Caster in Rio 2016.

South African athlete, Caster Semenya, won the 800 meters at the 2009 Athletics World Championships in spectacular time, and immediately fell foul of the “gender” police at International Association of Athletics Federations (IAAF). After testing, not in fact for gender identity, but for “biological variables” they pronounced, with their usual finesse and sensitivity, that “She is a woman but maybe not 100%”. This was perhaps the first such incident to receive wide public notice.

• In fact the IAAF and the International Olympics Committee (IOC) have long been preoccupied with the “correct” gender categorization of women athletes. In the 1960’s female athletes were made to parade nude in front of physicians to verify the presence of appropriate genitalia, and other external sex characteristics. It was later recognized that this was not enough to detect any chromosomal intersex condition e.g. someone with XY chromosomes but female genitalia. It seems that any male “deviance” has yet to attract their attention.

• Ever fearless in pursuit of the truth then, the IOC began testing female athletes for chromosomal makeup, and later further refined their search by testing for testosterone levels. In 2002 the Athlete Biological Passport was established for each athlete to monitor “biological variables” for suspected physiological manipulation. In 2011 following the Second World Conference on the Hormonal and Genetic Basis of Sexual Differentiation Disorders, the IOC issued its policy in the form of the IOC Regulations on Female Hyperandrogenism.

• The track and field federation (IAAF), who have been most diligent in pursuit of “fairness and integrity” in their events, followed with their own regulations Governing the Eligibility of Females with Hyperandrogenism to Compete in Women’s Competition. Application of this Regulation would enable them to root out “deviant” female athletes with higher testosterone levels, presumed to give them an unfair advantage over other women competitors. Any woman who had “functional androgen levels that are in the male range” would be barred from competing.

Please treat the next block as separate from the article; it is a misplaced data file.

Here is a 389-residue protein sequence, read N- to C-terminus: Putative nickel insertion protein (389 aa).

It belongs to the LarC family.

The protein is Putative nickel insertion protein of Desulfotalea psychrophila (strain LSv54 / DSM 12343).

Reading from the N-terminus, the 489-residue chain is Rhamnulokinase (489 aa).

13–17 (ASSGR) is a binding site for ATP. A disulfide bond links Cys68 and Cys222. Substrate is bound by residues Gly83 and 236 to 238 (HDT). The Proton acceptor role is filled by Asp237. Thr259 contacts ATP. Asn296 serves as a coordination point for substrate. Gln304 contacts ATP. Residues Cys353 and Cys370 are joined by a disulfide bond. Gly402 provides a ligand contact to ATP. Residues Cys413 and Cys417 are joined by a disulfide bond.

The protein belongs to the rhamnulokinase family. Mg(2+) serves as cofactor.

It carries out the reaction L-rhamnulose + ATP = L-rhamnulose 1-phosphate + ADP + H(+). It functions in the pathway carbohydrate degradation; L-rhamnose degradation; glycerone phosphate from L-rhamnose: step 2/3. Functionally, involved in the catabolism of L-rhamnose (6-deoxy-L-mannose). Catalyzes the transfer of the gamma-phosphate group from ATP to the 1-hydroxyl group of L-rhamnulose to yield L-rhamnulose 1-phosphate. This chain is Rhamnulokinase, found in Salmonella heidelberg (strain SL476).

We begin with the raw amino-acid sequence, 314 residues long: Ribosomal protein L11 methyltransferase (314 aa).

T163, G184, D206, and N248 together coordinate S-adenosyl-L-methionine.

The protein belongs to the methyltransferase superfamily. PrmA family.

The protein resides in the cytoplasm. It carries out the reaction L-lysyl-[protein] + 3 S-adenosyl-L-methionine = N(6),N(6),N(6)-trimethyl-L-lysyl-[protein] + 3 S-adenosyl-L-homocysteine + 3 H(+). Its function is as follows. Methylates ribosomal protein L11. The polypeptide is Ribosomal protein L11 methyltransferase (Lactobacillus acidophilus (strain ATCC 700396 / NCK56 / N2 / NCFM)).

• Athletes suspected of the “disorder” were tested at approved reference centres (Australia, Brazil, France, Japan, Sweden and the US). Where the disorder was confirmed doctors might prescribe treatment to “normalize” androgen levels, or even surgery such as “feminizing vaginoplasty” if the athlete concerned wished to continue to compete as a woman.

• In 2015 after one deselected Indian athlete refused medical intervention, and took her case to the Court of Arbitration the belated conclusion was reached that “There is presently insufficient evidence about the degree of the advantage that androgen-sensitive hyperandrogenic females enjoy over non-hyperandrogenic females”. Other independent scientists have long insisted that higher levels of testosterone alone do not produce better results for men or women, and that in any case it is hard to define what is normal as levels vary among people, and within individuals, according to the time of day and what they are doing. This is of course disputed by some athletes and experts who (still) consider testosterone levels as an infallible indicator of performance.

• This year the IOC has taken a great leap forward by allowing people who self-identify as women, including those who have not physically transitioned, to participate as women. The contestants must however have kept their testosterone levels below 10 nanomoles per litre for a year. The “normal” level for women is under three nanomoles per litre.

• The fact that the IAAF and the IOC are only interested in testing female athletes has not escaped notice. Men’s abnormal androgen levels, or genitalia have not been a cause for concern. Athleticism and femaleness have often been considered antithetical by the sporting patriarchs; outstanding women athletes cannot be “real” women.The primary targets for testing were women considered farthest from Western ideals of femininity; African, Chinese, Russian and Eastern-European women, for example, have been disproportionately selected for de-selection.

• And, strange to relate, IAAF and IOC officials have never yet discovered a man posing as a woman in order to compete.

• Is there a case yet for forgetting sex and organizing competitive events according to athletes’ record and performance level regardless of gender, (or (dis)ability, or race)? Probably not yet. Although, since male tennis stars have speculated that Serena Williams should at best feature amongst the top 600 male tennis players (and should also be paid less than males) perhaps it would not make much difference?

• The last word should go to Caster Semenya’s mother -“they can’t complain about her gender after she won”. Caster continues to compete as a woman and sometimes, but not always, wins.

P.S. Anyone who thinks determination of gender should be an easy process might like to visit or other similar interactive sites and see how s/he gets on!
{Extract from a forthcoming publication “Ape in the Balance” by Jane Hailé)